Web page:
While the infrastructure and computing resources that run today’s businesses such as storage, hardware, servers, and networking components are critical, they are often underrated when it comes to being ranked as business priorities. That’s because, although the infrastructure is expected to perform predictably and reliably to support the business, it is not necessarily viewed as being a differentiator that delivers a competitive advantage. This belief, however, is far from the truth.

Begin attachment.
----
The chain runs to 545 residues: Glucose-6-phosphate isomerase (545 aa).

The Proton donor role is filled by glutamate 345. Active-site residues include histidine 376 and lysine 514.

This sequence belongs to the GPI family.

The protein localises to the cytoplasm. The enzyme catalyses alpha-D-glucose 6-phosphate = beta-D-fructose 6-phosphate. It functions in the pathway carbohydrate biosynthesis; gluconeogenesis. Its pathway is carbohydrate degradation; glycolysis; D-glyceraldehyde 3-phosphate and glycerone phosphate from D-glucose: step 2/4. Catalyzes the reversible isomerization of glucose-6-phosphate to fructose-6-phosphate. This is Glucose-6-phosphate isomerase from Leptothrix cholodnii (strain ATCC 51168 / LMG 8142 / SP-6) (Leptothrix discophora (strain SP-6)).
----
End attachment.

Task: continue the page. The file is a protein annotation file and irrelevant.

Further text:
In fact, today’s information technology leaders are turning to infrastructure services to help them drive efficiency and power digital transformation across their businesses. One way they are doing this is by adopting the IaaS model in lieu of server hardware refreshes. IaaS is a cloud computing model where an organization outsources the fundamental infrastructure equipment used to support operations, i.e., storage, hardware, servers, and networking components, and access to computing resources is delivered through a virtualized, cloud-based environment. This creates a joint delivery model where organizations own “up stack” from the virtual machine, but everything required to run that virtual machine from the hypervisor down to the hardware and power, is managed and maintained elsewhere.